The first case took place in Vaughn, northwest of the city. The CBC reported that the dog was out for a walk with his owner last Wednesday and began eating something near a community mailbox. Only hours later, the dog became violently ill, and within two days, was euthanized. The veterinarian involved noted that the dog appeared to have ingested glycol – a chemical found in antifreeze.
York Regional Police were contacted and upon investigation found more of the tainted dog kibble.
Following this incident, another dog became seriously ill after picking up and beginning to chew a green treat at Thorncliffe Park in east Toronto last Friday. CityNews reported that the owner who was walking his dog immediately removed the treat, and later, after his dog became ill, returned to the park and found several more of the green treats, which gave off a strong chemical smell.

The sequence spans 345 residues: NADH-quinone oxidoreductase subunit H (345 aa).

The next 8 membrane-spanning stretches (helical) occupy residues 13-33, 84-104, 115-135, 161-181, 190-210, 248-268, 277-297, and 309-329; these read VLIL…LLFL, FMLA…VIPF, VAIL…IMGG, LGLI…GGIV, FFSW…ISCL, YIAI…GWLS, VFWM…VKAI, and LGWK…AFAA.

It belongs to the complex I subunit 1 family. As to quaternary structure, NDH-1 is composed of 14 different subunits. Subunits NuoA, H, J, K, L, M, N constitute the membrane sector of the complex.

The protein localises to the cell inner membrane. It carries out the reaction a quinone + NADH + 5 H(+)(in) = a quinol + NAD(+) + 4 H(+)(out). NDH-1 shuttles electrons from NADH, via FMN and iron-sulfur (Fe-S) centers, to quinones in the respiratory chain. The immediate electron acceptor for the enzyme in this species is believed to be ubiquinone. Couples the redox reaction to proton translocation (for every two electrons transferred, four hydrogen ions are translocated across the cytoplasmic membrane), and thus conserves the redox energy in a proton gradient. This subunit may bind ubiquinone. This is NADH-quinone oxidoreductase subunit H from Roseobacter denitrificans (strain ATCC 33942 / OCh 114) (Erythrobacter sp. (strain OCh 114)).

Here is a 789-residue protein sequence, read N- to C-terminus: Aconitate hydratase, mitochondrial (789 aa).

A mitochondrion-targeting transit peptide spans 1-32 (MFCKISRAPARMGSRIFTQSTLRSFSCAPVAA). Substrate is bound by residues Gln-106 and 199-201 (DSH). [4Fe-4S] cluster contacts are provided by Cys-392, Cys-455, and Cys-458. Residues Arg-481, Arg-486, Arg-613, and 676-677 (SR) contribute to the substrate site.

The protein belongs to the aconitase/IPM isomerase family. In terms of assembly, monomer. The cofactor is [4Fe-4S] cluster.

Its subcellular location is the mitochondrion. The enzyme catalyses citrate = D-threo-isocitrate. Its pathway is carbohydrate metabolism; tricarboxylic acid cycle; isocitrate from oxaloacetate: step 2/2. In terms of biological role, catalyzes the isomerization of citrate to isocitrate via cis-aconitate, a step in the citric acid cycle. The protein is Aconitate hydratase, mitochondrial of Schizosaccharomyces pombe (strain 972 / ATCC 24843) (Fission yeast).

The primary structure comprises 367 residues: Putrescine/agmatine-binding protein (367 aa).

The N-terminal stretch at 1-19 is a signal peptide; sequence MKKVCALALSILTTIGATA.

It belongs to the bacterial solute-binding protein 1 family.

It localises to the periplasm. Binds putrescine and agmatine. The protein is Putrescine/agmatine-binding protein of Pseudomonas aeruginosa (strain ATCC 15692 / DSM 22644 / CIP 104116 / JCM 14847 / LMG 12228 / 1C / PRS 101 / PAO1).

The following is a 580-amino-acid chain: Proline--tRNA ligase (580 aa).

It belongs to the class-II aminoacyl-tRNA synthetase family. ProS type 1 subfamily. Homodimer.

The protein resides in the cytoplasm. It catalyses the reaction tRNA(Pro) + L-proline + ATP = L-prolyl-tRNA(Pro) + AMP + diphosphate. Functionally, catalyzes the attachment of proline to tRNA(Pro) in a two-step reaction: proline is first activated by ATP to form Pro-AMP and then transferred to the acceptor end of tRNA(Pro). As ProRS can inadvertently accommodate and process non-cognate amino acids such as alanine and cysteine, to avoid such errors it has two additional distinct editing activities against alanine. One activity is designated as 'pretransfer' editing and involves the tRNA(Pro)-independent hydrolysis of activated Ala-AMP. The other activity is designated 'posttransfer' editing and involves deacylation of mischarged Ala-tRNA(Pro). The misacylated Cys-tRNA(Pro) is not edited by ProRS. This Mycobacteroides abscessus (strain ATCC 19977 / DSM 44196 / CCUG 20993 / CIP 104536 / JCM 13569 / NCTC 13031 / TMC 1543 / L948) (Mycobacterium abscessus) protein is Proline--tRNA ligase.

In both of these cases there are no suspects or known purpose behind the poisoned treats. However, these incidents are not uncommon. Typically, individuals frustrated with local wildlife or pets such as cats and dogs will attempt to take matters into their own hands, rather than working with their municipalities or community to find solutions.
The Fur-Bearers advises that pet owners keep their dogs on leash when in public areas and always try to stop their pets from eating foreign objects; we also recommend contacting your local animal control or SPCA if you see suspicious food items in popular dog or wildlife areas.
Anyone who has information about these or similar crimes is urged to contact the Crime Stoppers tip line at 1-800-222-TIPS (8477).
Non-lethal solutions to conflict always exist – and we urge communities to work together to prevent such needless and cruel deaths.
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